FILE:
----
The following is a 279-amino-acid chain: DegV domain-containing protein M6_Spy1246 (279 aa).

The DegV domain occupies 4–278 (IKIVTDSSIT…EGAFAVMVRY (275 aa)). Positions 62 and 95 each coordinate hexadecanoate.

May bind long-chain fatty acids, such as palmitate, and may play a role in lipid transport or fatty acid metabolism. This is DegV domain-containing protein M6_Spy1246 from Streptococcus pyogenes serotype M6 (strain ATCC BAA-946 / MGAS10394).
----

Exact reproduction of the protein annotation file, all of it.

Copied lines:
The following is a 279-amino-acid chain: DegV domain-containing protein M6_Spy1246 (279 aa).

The DegV domain occupies 4–278 (IKIVTDSSIT…EGAFAVMVRY (275 aa)). Positions 62 and 95 each coordinate hexadecanoate.

May bind long-chain fatty acids, such as palmitate, and may play a role in lipid transport or fatty acid metabolism. This is DegV domain-containing protein M6_Spy1246 from Streptococcus pyogenes serotype M6 (strain ATCC BAA-946 / MGAS10394).